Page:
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you use the words secrets and lies. what's one of the lies that you found? >> guest: well, there are quite so many. some of them had to do, when you get down to it, some of them had to do with the simple things such as the knowledge they had within the government about the actual connections between al-qaeda and saddam hussein. one of the most surprising things to me was there was a defense intelligence agency report, a classified report that came out in 2002 that specifically said our intelligence on weapons of mass destruction is terrible. we can't establish any of the things that we're saying to the public. and i quote from that document pretty extensively. and so that, that was, um,ty tushing on the level -- disturbing on the level of it really did seem like b if something, the preconception, it was accepted. if something didn't, it was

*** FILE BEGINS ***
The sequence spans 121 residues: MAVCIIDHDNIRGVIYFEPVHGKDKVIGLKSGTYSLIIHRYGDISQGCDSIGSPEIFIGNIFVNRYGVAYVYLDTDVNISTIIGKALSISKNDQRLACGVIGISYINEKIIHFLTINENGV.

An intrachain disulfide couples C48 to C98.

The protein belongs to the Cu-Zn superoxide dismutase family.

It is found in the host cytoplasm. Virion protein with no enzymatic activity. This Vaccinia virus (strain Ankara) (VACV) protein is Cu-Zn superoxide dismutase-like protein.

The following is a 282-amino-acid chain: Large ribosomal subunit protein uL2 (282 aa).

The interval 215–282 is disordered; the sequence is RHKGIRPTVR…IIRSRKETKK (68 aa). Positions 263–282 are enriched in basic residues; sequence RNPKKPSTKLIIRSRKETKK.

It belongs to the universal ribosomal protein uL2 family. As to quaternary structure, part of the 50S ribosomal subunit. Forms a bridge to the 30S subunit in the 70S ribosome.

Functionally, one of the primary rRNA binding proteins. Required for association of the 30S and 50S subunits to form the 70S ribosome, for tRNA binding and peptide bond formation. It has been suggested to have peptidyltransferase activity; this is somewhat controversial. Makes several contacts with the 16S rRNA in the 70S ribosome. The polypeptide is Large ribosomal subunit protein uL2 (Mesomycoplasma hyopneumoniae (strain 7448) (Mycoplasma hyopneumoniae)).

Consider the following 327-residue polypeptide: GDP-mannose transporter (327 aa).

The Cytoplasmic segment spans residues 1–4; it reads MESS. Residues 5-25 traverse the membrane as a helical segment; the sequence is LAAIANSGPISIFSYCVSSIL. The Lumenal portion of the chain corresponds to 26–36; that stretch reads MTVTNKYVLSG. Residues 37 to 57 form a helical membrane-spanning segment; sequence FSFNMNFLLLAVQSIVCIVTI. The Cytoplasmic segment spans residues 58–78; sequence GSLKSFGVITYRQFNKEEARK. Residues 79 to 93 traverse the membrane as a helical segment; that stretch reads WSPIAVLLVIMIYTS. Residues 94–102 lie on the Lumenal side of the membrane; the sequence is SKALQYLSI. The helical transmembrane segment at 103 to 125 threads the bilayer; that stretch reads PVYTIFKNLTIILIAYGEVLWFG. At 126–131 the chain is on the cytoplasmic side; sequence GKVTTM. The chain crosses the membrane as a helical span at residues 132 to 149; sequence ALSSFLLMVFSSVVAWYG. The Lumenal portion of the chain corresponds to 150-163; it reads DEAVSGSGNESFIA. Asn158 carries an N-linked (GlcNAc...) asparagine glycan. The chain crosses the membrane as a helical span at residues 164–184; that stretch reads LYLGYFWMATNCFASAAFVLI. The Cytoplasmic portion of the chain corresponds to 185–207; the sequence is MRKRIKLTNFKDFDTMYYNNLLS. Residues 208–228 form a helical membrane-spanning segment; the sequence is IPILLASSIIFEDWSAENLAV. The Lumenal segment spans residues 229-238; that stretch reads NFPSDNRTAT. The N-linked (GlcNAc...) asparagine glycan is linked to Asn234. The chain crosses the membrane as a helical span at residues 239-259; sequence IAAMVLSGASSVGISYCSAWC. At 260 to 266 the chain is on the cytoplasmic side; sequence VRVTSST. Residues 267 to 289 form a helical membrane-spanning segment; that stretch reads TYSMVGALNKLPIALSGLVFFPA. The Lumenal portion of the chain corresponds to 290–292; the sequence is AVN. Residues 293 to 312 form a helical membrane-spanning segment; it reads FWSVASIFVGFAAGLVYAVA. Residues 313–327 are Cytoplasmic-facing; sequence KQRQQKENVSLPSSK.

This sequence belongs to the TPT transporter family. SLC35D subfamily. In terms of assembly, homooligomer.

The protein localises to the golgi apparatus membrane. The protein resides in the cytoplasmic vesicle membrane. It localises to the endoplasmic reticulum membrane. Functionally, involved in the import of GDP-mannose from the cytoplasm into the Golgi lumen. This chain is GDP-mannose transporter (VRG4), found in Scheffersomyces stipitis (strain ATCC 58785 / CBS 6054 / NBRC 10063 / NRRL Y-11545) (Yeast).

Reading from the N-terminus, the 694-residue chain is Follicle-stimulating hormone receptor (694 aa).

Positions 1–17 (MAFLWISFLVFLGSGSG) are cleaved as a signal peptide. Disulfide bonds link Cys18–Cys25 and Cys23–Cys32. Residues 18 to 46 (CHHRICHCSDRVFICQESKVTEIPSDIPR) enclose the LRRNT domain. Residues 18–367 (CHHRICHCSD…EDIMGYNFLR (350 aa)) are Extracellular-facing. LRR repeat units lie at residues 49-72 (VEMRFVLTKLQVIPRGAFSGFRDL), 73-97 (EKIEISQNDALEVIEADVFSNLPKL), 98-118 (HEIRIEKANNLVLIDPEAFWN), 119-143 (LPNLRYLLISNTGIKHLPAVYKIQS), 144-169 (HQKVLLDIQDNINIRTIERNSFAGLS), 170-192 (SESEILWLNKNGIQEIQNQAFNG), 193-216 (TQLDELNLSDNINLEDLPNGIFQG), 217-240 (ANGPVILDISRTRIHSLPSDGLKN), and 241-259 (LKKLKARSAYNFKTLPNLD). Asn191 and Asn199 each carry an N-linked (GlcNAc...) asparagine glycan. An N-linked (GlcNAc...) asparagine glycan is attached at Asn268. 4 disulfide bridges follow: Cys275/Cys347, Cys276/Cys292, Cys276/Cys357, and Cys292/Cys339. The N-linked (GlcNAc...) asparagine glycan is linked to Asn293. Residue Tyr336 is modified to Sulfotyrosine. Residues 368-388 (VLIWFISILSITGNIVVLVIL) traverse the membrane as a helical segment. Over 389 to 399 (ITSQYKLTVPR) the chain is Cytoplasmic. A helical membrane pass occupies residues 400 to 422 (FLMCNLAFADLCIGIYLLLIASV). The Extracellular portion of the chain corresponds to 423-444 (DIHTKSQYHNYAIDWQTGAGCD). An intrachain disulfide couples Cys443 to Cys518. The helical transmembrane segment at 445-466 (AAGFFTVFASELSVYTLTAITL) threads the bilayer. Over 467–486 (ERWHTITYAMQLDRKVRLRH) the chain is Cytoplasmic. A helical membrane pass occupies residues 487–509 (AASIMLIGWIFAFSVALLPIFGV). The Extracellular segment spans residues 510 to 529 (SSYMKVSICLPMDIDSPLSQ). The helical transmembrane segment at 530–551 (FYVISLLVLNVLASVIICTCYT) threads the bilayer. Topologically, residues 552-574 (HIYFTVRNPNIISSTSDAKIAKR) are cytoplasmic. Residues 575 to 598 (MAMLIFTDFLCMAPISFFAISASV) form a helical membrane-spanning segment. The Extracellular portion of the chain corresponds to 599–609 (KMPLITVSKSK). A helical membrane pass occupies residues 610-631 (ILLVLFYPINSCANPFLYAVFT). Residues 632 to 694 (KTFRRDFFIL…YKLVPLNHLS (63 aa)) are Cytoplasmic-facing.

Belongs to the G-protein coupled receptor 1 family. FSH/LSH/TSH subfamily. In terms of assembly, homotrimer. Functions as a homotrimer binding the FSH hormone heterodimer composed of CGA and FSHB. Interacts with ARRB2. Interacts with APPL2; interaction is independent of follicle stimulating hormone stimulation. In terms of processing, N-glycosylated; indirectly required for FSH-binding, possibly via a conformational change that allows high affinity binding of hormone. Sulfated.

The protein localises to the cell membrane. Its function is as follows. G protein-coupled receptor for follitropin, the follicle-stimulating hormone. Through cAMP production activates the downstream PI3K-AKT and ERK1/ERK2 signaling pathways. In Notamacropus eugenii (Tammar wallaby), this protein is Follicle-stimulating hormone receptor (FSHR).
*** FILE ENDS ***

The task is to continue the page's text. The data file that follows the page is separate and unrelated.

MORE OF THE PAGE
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tossed aside. and clearly the people who were doing the good work were the ones who were saying there was nothing there. >> host: how do you research a book like this? >> guest: um, you willingly subject yourself to a great amount of agony. the reporting on this started in 2006, and, you know, here we are 2012. when i started, i really thought i was doing a book about the eight years of the bush administration. and after many hundreds of hours of interviews, i realized that, um, i could write, you know, ten volumes on that and really the heart of the story was in this that 500-day period. and i collectedded as many documents -- collected as many documenting as i could. as anybody who sat down with me will say, i'm pretty much, you know, i'll say give me everything, and i want it now. i take documents even if i don't know what role they have. and in the end i put everything into a massive timeline.